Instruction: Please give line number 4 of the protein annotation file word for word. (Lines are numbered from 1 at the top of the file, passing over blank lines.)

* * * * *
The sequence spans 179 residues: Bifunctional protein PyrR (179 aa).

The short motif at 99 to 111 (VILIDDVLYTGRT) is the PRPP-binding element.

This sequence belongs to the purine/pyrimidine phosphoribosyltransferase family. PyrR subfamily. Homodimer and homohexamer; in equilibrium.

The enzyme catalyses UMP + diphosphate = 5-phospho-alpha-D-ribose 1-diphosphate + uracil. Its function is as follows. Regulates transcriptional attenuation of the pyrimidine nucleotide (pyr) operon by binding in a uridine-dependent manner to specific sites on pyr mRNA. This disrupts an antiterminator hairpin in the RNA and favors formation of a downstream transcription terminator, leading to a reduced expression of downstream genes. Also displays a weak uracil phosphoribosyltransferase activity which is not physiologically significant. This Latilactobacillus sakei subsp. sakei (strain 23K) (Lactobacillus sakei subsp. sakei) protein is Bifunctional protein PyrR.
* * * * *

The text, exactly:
The enzyme catalyses UMP + diphosphate = 5-phospho-alpha-D-ribose 1-diphosphate + uracil. Its function is as follows. Regulates transcriptional attenuation of the pyrimidine nucleotide (pyr) operon by binding in a uridine-dependent manner to specific sites on pyr mRNA. This disrupts an antiterminator hairpin in the RNA and favors formation of a downstream transcription terminator, leading to a reduced expression of downstream genes. Also displays a weak uracil phosphoribosyltransferase activity which is not physiologically significant. This Latilactobacillus sakei subsp. sakei (strain 23K) (Lactobacillus sakei subsp. sakei) protein is Bifunctional protein PyrR.